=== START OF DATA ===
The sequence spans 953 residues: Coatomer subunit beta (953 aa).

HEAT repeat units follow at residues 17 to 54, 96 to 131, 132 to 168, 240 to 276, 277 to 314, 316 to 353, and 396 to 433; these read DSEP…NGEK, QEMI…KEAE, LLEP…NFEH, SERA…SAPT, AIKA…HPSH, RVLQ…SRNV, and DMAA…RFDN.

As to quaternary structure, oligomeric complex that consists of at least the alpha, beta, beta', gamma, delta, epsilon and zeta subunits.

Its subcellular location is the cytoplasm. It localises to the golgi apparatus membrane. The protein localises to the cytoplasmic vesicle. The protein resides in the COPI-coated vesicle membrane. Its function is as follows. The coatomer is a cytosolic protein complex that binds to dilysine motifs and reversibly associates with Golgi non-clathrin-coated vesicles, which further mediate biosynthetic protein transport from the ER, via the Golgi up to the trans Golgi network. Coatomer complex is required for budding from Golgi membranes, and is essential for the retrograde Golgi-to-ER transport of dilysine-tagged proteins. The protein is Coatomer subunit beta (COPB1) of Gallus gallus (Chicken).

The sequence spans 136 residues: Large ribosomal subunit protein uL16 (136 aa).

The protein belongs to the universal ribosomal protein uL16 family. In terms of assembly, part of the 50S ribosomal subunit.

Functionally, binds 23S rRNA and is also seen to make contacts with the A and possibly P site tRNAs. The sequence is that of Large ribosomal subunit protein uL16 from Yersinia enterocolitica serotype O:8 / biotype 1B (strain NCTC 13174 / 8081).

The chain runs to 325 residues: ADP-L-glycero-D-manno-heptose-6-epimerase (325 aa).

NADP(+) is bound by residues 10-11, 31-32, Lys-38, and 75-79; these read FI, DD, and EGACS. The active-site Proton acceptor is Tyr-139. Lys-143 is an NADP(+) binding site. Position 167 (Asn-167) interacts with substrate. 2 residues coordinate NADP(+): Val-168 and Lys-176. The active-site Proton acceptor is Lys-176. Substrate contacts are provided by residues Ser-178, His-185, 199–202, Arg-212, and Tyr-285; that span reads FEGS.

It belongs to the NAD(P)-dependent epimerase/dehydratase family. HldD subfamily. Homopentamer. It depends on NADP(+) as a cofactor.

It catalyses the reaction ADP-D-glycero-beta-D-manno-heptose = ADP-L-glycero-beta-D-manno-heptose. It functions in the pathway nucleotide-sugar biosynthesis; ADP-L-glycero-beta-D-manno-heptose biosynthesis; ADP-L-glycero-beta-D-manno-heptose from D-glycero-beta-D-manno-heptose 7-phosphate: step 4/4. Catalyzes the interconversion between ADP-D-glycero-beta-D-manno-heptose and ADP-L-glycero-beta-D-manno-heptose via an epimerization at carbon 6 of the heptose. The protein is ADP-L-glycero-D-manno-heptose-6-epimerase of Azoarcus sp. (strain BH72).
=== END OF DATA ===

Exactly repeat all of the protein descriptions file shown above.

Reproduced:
The sequence spans 953 residues: Coatomer subunit beta (953 aa).

HEAT repeat units follow at residues 17 to 54, 96 to 131, 132 to 168, 240 to 276, 277 to 314, 316 to 353, and 396 to 433; these read DSEP…NGEK, QEMI…KEAE, LLEP…NFEH, SERA…SAPT, AIKA…HPSH, RVLQ…SRNV, and DMAA…RFDN.

As to quaternary structure, oligomeric complex that consists of at least the alpha, beta, beta', gamma, delta, epsilon and zeta subunits.

Its subcellular location is the cytoplasm. It localises to the golgi apparatus membrane. The protein localises to the cytoplasmic vesicle. The protein resides in the COPI-coated vesicle membrane. Its function is as follows. The coatomer is a cytosolic protein complex that binds to dilysine motifs and reversibly associates with Golgi non-clathrin-coated vesicles, which further mediate biosynthetic protein transport from the ER, via the Golgi up to the trans Golgi network. Coatomer complex is required for budding from Golgi membranes, and is essential for the retrograde Golgi-to-ER transport of dilysine-tagged proteins. The protein is Coatomer subunit beta (COPB1) of Gallus gallus (Chicken).

The sequence spans 136 residues: Large ribosomal subunit protein uL16 (136 aa).

The protein belongs to the universal ribosomal protein uL16 family. In terms of assembly, part of the 50S ribosomal subunit.

Functionally, binds 23S rRNA and is also seen to make contacts with the A and possibly P site tRNAs. The sequence is that of Large ribosomal subunit protein uL16 from Yersinia enterocolitica serotype O:8 / biotype 1B (strain NCTC 13174 / 8081).

The chain runs to 325 residues: ADP-L-glycero-D-manno-heptose-6-epimerase (325 aa).

NADP(+) is bound by residues 10-11, 31-32, Lys-38, and 75-79; these read FI, DD, and EGACS. The active-site Proton acceptor is Tyr-139. Lys-143 is an NADP(+) binding site. Position 167 (Asn-167) interacts with substrate. 2 residues coordinate NADP(+): Val-168 and Lys-176. The active-site Proton acceptor is Lys-176. Substrate contacts are provided by residues Ser-178, His-185, 199–202, Arg-212, and Tyr-285; that span reads FEGS.

It belongs to the NAD(P)-dependent epimerase/dehydratase family. HldD subfamily. Homopentamer. It depends on NADP(+) as a cofactor.

It catalyses the reaction ADP-D-glycero-beta-D-manno-heptose = ADP-L-glycero-beta-D-manno-heptose. It functions in the pathway nucleotide-sugar biosynthesis; ADP-L-glycero-beta-D-manno-heptose biosynthesis; ADP-L-glycero-beta-D-manno-heptose from D-glycero-beta-D-manno-heptose 7-phosphate: step 4/4. Catalyzes the interconversion between ADP-D-glycero-beta-D-manno-heptose and ADP-L-glycero-beta-D-manno-heptose via an epimerization at carbon 6 of the heptose. The protein is ADP-L-glycero-D-manno-heptose-6-epimerase of Azoarcus sp. (strain BH72).